The actress and model, 30, already made it clear she's "frustrated" by the leak of My Body, a collection of personal essays, which comes out on Nov. 9. In conversation for the New Yorker Festival Tuesday, Ratajkowski and her I Feel Pretty co-star Amy Schumer discussed body politics, including Ratajkowski's essay recalling allegedly being violated at the 2013 shoot — and the "complicated" feelings that go with it.
Ratajkowski said she was "disappointed" by the leak, via the U.K.'s Sunday Times, "because it's not that I spoke out about this situation because I wanted some kind of political feeling or consequences for this person. It’s just a part of an essay which really sort of demonstrates the awakening that I had. And the nuance and complicated relationship I have to power and commodification and my body and my image."
She called the Blurred Lines shoot the "perfect example of that because, as people will read in the essay, it was actually a really empowering experience in many ways. There was mostly a female crew on set, [a] female director, a director of photography I’d worked with before. [It] felt like this thing where all these women — who were around my age [and] creatives — were saying to me, 'Oh, you're a part of this. It's fun. Do you feel comfortable in your outfit?' When I was dancing, I felt like I was dancing for a bunch of girlfriends. So all of that remains true."
However, in her essay, she alleges that at the shoot — which saw her and two other near-naked models dance alongside Thicke, Pharrell Williams and T.I. — Thicke came behind her "out of nowhere" and cupped "my bare breasts from behind." She said Thicke, who she described as "drunk" (and has a history of drug and alcohol abuse), "smiled a goofy grin and stumbled backward." Director Diane Martel asked Ratajkowski if she was OK and threatened to cancel the shoot. Martel corroborated Ratajkowski's account. Thicke hasn't commented publicly or responded to Yahoo Entertainment's request for comment.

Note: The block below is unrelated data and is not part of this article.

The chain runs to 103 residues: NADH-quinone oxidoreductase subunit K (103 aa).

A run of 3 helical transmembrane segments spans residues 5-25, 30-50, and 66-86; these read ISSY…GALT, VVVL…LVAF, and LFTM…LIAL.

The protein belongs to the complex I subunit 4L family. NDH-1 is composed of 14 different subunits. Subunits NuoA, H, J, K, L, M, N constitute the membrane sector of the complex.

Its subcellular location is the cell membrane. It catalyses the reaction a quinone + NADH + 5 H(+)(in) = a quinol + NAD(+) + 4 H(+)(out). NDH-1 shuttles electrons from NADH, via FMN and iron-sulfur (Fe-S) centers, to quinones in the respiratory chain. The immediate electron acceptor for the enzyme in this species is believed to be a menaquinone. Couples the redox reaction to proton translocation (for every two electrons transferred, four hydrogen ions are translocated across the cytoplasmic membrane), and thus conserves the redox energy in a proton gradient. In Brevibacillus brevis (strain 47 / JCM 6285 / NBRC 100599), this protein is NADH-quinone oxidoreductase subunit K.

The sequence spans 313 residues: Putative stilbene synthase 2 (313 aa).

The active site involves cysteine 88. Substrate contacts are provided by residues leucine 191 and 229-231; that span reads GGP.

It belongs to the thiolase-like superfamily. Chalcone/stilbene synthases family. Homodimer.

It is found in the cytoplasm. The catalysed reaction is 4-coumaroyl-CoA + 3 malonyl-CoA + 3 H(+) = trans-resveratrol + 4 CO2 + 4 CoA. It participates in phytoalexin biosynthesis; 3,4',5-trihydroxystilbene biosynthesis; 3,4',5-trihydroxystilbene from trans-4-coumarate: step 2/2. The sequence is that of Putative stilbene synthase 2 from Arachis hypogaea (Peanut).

"Some people have asked me why I didn’t stop the shoot," Ratajkowski said during the New Yorker Festival, "and it's something that I write about in the essay. If I had stopped that shoot, I think my big break might not have happened at all and I'm not sure that I would have even been able to publish the book that I'm publishing now. So it’s really a double-edged sword and it’s nuanced and I have a complicated relationship to it."
The Gone Girl actress also spoke about the "bunch of reasons" she "sort of put it out of my mind."
"It wasn't really a choice," she explained. "It just sort of went away. The memory was something that was there, but I just didn't choose to focus on it. Because I felt very defensive of my position in the world," as a newcomer in the entertainment space with aspirations beyond dancing with nearly no clothes next to a singer. "And I wanted to believe that the most powerful women in the world are the sexiest... I had kind of gained that power and success and I also felt protective of the women who had strived and tried so hard to make that video something that it ultimately couldn't be because of the world we live in."
In her book, Ratajkowski wrote that she didn't dwell on the incident until she realized that Thicke blocked her on Instagram. She wrote, "With that one gesture, [he] had reminded everyone on set that we women weren't actually in charge. I didn't have any real power as the naked girl dancing around in his music video. I was nothing more than the hired mannequin.”
Last year, Ratajkowski penned an essay for New York magazine titled "Buying Myself Back," in which she accused photographer Jonathan Leder of sexual assault after a 2012 photoshoot. It brought to the forefront the conversation about image ownership as Leder, who denied Ratajkowski's allegation, has gone on to publish multiple books using the photos of Ratajkowski from that shoot and has showed the photos at galleries.
That essay led to Ratajkowski's deal with Metropolitan Books for her debut book. My Body, including the leaked essay, looks at "what it means to be a woman and a commodity."